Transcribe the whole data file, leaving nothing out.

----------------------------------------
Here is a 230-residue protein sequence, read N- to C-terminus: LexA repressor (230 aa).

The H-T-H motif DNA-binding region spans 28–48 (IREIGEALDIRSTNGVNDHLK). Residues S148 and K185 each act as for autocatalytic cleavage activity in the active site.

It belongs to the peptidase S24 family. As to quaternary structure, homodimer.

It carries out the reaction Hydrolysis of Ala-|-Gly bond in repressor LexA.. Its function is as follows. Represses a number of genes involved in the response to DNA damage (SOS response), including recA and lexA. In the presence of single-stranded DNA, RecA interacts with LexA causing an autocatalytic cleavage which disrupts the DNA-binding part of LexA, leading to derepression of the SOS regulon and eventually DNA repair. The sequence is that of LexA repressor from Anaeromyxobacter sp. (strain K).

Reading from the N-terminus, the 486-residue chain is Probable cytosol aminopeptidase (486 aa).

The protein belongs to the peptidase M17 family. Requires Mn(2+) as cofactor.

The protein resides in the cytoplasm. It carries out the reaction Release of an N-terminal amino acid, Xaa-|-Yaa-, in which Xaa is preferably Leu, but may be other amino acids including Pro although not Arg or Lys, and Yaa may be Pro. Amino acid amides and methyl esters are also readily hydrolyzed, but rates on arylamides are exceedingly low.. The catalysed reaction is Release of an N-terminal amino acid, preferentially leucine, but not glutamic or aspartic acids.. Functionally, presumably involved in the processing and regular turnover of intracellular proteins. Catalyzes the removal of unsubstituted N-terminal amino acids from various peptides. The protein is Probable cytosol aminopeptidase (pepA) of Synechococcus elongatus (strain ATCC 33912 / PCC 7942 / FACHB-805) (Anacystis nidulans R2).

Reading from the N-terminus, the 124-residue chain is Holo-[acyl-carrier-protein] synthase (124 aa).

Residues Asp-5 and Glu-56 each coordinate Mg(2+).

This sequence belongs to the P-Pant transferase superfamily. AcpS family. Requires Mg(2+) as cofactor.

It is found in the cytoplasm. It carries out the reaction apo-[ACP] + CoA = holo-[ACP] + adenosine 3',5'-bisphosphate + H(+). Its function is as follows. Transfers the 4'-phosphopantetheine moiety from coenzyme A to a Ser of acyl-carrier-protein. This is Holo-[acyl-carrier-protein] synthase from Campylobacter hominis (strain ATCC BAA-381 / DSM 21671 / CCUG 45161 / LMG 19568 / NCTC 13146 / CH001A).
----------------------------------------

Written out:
Here is a 230-residue protein sequence, read N- to C-terminus: LexA repressor (230 aa).

The H-T-H motif DNA-binding region spans 28–48 (IREIGEALDIRSTNGVNDHLK). Residues S148 and K185 each act as for autocatalytic cleavage activity in the active site.

It belongs to the peptidase S24 family. As to quaternary structure, homodimer.

It carries out the reaction Hydrolysis of Ala-|-Gly bond in repressor LexA.. Its function is as follows. Represses a number of genes involved in the response to DNA damage (SOS response), including recA and lexA. In the presence of single-stranded DNA, RecA interacts with LexA causing an autocatalytic cleavage which disrupts the DNA-binding part of LexA, leading to derepression of the SOS regulon and eventually DNA repair. The sequence is that of LexA repressor from Anaeromyxobacter sp. (strain K).

Reading from the N-terminus, the 486-residue chain is Probable cytosol aminopeptidase (486 aa).

The protein belongs to the peptidase M17 family. Requires Mn(2+) as cofactor.

The protein resides in the cytoplasm. It carries out the reaction Release of an N-terminal amino acid, Xaa-|-Yaa-, in which Xaa is preferably Leu, but may be other amino acids including Pro although not Arg or Lys, and Yaa may be Pro. Amino acid amides and methyl esters are also readily hydrolyzed, but rates on arylamides are exceedingly low.. The catalysed reaction is Release of an N-terminal amino acid, preferentially leucine, but not glutamic or aspartic acids.. Functionally, presumably involved in the processing and regular turnover of intracellular proteins. Catalyzes the removal of unsubstituted N-terminal amino acids from various peptides. The protein is Probable cytosol aminopeptidase (pepA) of Synechococcus elongatus (strain ATCC 33912 / PCC 7942 / FACHB-805) (Anacystis nidulans R2).

Reading from the N-terminus, the 124-residue chain is Holo-[acyl-carrier-protein] synthase (124 aa).

Residues Asp-5 and Glu-56 each coordinate Mg(2+).

This sequence belongs to the P-Pant transferase superfamily. AcpS family. Requires Mg(2+) as cofactor.

It is found in the cytoplasm. It carries out the reaction apo-[ACP] + CoA = holo-[ACP] + adenosine 3',5'-bisphosphate + H(+). Its function is as follows. Transfers the 4'-phosphopantetheine moiety from coenzyme A to a Ser of acyl-carrier-protein. This is Holo-[acyl-carrier-protein] synthase from Campylobacter hominis (strain ATCC BAA-381 / DSM 21671 / CCUG 45161 / LMG 19568 / NCTC 13146 / CH001A).